Deadly wildfires burn in Greece
Greek soccer team Olympiacos and its owner Evangelos Marinakis are donating 1 million euros (about $1.1 million) to help people affected by the country’s wildfires, the club announced Tuesday.
They’re also opening bank accounts, so the team's fans can make donations.
"In these difficult times, all us Greeks need to stand united at the side of our fellow citizens who suffer," the team said in a statement on their website.
Around 500 firefighters are currently battling the five deadly major wildfires around Greece, a fire official said.
There are 71 adults and 11 children who have been hospitalized as a result of the fires across Greece, Greek National Fire Brigade spokeswoman Stavroula Malliri said Tuesday. They are among the 164 adults and 23 children she described as injured earlier.
One fire is to the east of Athens near Kineta; one to the west of Athens in Kallitexnoupolis, near Mati; one near Corinth and two in Crete in the Chania region.
Around 500 firefighters are battling these 5 major fires in different parts of the country, she said.
The search for missing people is being carried out by patrol groups of 130 people from the Armed Forces and the Fire Brigade in the areas of Neos Voutzas, Mati and Rafina, she added.
At least 74 people have died in the wildfires near Athens, Greece.
The fires are the deadliest to have hit the country since blazes that burned through the southern Peloponnese in August 2007, killing dozens.
In addition to the deaths, officials report that...
- At least 164 adults have been injured.
- 23 children have been hurt.
- 715 people have been evacuated, mainly from the area of Mati.
Wildfires have also hit the western coast of Attica coast. Alexis Kastanias filmed video of smoke billowing from wildfire over the town of Kineta, where he owns a beach home.
"The sky was yellow from ashes. It was scary,” he told CNN.
He later went to check his house and took a video of flames and smoke engulfing trees there:
There are slight chances for rain in the forecast for Athens this week. Most of the rain chances are at least 30%, with Thursday looking like the most likely day for rainfall.
But that's not necessarily good news: These will be hit-and-miss afternoon-type storms, and they will not produce too much rainfall. In fact, they can end up making firefighting efforts harder by increasing winds and swirling the wind directions.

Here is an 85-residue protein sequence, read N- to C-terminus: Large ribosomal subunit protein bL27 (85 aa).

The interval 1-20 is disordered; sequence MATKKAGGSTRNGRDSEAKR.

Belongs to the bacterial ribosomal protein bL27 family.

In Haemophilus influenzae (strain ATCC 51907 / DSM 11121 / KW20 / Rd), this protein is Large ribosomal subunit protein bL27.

Here's the forecast radar:
Anastasiya Pontikas, 32, and her husband live in Rafina, a port town on Greece’s eastern coast which has been heavily hit by wildfires.
She fled her home yesterday and tried to escape to the beach — but traffic made it impossible. They took shelter in a parking lot instead, where she shot video of the scene.
"So we took water and some things and we tried to go to the beach, but there were a lot of cars and it was impossible, so we stayed in the parking lot," she told CNN. "The wind became stronger and black smoke was coming for us. We could not breathe, panic started everywhere.”
She said the fire stopped about 100 meters, or more than 300 feet.
"When we came back home to see what happened, all the trees in our street were still on fire," she said.
Here's the video she took:
As wildfires rage in Greece's Attica region, strong winds over 60 mph (or more than 100 kph) near Athens fanned the flames — increasing their intensity and coverage.
Government spokesman Dimitris Tzanakopoulos said the winds made firefighters' efforts more challenging.
"Attica is facing a very difficult night. The combination of intense winds and multiple parallel fronts has created an unprecedented extent and difficulty for firefighters," Tzanakopoulos said in a briefing late Monday.
Winds of 102 kph (about 63 mph) were reported in Athens on Monday.
Here's a NASA satellite image from yesterday...
- The red dots are fire locations
- The bright white is clouds
- The grey is smoke blowing to the east from the fires